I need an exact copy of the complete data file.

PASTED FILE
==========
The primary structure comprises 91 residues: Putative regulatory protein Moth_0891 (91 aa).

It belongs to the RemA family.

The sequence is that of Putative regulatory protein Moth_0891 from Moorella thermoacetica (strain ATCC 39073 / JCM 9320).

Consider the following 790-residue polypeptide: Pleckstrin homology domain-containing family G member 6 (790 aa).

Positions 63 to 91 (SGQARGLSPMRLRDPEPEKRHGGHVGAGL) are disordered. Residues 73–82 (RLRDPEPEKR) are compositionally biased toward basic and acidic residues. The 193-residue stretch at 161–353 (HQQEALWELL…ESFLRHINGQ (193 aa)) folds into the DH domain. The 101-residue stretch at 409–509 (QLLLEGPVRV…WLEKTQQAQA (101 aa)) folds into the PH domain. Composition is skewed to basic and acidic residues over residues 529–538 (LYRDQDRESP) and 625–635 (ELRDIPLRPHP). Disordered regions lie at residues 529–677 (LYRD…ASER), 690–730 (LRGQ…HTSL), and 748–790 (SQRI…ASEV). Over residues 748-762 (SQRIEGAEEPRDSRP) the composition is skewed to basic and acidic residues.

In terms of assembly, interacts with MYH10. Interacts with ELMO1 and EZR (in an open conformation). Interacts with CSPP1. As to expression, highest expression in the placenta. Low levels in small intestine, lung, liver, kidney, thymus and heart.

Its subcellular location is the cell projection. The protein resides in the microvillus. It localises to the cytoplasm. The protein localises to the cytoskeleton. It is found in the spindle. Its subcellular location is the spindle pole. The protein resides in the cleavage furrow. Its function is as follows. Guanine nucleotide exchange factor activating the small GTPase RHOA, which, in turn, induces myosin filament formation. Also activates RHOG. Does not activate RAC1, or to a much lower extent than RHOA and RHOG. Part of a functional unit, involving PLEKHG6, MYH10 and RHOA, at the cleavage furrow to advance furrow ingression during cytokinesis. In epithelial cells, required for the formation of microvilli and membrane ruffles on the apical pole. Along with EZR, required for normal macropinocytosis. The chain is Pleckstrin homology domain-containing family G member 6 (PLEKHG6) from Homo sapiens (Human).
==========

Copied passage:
The primary structure comprises 91 residues: Putative regulatory protein Moth_0891 (91 aa).

It belongs to the RemA family.

The sequence is that of Putative regulatory protein Moth_0891 from Moorella thermoacetica (strain ATCC 39073 / JCM 9320).

Consider the following 790-residue polypeptide: Pleckstrin homology domain-containing family G member 6 (790 aa).

Positions 63 to 91 (SGQARGLSPMRLRDPEPEKRHGGHVGAGL) are disordered. Residues 73–82 (RLRDPEPEKR) are compositionally biased toward basic and acidic residues. The 193-residue stretch at 161–353 (HQQEALWELL…ESFLRHINGQ (193 aa)) folds into the DH domain. The 101-residue stretch at 409–509 (QLLLEGPVRV…WLEKTQQAQA (101 aa)) folds into the PH domain. Composition is skewed to basic and acidic residues over residues 529–538 (LYRDQDRESP) and 625–635 (ELRDIPLRPHP). Disordered regions lie at residues 529–677 (LYRD…ASER), 690–730 (LRGQ…HTSL), and 748–790 (SQRI…ASEV). Over residues 748-762 (SQRIEGAEEPRDSRP) the composition is skewed to basic and acidic residues.

In terms of assembly, interacts with MYH10. Interacts with ELMO1 and EZR (in an open conformation). Interacts with CSPP1. As to expression, highest expression in the placenta. Low levels in small intestine, lung, liver, kidney, thymus and heart.

Its subcellular location is the cell projection. The protein resides in the microvillus. It localises to the cytoplasm. The protein localises to the cytoskeleton. It is found in the spindle. Its subcellular location is the spindle pole. The protein resides in the cleavage furrow. Its function is as follows. Guanine nucleotide exchange factor activating the small GTPase RHOA, which, in turn, induces myosin filament formation. Also activates RHOG. Does not activate RAC1, or to a much lower extent than RHOA and RHOG. Part of a functional unit, involving PLEKHG6, MYH10 and RHOA, at the cleavage furrow to advance furrow ingression during cytokinesis. In epithelial cells, required for the formation of microvilli and membrane ruffles on the apical pole. Along with EZR, required for normal macropinocytosis. The chain is Pleckstrin homology domain-containing family G member 6 (PLEKHG6) from Homo sapiens (Human).